by Salvatore Rinzivillo (ISTI-CNR), Joakim Sundnes (SIMULA) and Karin Rainer (AGES)

The epidemic emergency created by the rapid spread of SARS-Cov-2 drew attention to the methods and models that allow us to understand, predict and control the diffusion of infectious diseases. A thorough knowledge of the diffusion dynamics of viruses can help us conduct effective tracking of the transmission chain, precisely identify and assess restrictive measures, and promptly counteract local outbreaks. Mathematical models and simulation systems based on these models provide a means of obtaining such an understanding and enable evaluation and comparison of multiple mitigation approaches.

The ongoing pandemic has fostered cross-collaboration among multiple disciplines, including mathematics, physics, epidemiology, medicine and computer science, as well as social science, ethics, and law. The wide availability of data collected through multiple Big Data sources, and the advances in the field of data science and artificial intelligence (AI), have facilitated the development of data-driven, holistic epidemiology as a tool to analyse the disease dynamics and the assessment of the associated risks. In this special issue, we review recent advances in model-based and data-driven epidemiology that can help us understand and predict the ongoing global pandemic.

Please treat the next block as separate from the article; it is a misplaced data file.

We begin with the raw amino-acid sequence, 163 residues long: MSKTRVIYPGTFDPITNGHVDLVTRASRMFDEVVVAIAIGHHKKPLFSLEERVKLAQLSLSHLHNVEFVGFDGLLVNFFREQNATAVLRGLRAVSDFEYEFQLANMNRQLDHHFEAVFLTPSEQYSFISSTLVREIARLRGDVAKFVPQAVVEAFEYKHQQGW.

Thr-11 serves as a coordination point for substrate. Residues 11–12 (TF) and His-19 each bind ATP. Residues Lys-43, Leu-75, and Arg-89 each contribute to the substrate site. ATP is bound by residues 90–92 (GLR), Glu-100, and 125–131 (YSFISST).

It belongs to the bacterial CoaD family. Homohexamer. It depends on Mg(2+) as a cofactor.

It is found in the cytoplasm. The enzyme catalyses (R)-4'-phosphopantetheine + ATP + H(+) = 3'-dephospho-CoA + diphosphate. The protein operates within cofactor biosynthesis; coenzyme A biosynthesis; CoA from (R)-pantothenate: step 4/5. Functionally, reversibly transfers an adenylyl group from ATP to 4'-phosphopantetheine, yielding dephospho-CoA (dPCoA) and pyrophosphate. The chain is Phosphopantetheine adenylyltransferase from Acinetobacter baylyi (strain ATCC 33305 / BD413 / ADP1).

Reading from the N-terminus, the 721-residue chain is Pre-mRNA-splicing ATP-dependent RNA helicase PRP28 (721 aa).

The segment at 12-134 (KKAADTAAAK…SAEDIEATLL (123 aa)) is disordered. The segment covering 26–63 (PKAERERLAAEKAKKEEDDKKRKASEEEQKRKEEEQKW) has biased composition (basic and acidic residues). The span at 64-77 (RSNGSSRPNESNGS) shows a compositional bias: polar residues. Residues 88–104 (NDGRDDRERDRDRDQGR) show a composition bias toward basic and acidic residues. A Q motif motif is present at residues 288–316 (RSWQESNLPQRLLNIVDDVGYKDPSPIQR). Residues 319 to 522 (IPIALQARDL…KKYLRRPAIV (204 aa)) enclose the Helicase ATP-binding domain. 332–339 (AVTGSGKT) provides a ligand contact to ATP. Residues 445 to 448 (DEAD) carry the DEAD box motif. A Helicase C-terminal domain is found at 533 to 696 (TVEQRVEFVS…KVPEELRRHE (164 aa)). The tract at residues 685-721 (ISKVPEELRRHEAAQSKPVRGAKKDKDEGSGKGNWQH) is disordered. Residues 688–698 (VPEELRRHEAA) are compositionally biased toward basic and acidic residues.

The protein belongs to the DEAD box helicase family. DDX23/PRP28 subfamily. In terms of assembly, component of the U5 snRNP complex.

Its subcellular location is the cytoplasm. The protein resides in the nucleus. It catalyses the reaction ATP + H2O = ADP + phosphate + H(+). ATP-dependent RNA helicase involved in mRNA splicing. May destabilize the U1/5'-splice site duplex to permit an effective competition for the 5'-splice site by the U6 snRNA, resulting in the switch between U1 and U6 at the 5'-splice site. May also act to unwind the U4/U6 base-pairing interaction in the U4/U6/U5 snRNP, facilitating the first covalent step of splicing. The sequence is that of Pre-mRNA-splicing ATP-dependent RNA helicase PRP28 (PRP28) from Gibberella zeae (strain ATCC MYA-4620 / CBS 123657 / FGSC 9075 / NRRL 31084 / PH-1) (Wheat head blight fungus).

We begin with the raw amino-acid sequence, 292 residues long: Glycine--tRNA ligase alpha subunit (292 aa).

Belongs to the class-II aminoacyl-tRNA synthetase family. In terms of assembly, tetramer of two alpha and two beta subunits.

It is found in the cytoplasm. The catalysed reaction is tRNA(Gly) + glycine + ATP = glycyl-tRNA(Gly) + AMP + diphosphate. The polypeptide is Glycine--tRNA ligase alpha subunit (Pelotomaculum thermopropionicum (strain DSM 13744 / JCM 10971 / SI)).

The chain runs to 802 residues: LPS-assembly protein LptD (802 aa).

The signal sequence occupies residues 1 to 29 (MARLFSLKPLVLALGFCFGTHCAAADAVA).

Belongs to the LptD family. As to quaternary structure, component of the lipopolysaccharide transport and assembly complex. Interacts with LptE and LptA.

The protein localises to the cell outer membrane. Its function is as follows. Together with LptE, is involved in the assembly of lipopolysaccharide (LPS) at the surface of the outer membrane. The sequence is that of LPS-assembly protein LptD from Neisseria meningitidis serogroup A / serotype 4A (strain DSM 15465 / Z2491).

Situational monitoring for decision support
One of the main countermeasures to reduce the diffusion of the SARS-Cov-2 is the enforcing of social distancing, both with personal protections and movement restrictions. To balance the need for segregation with the general needs of society and the continuation of normal activities, contact tracing methodologies have been proposed, with the objective of quickly identifying the potential risk of contagion after the identification of an infected person. This kind of tracing can be implemented at different levels of granularity.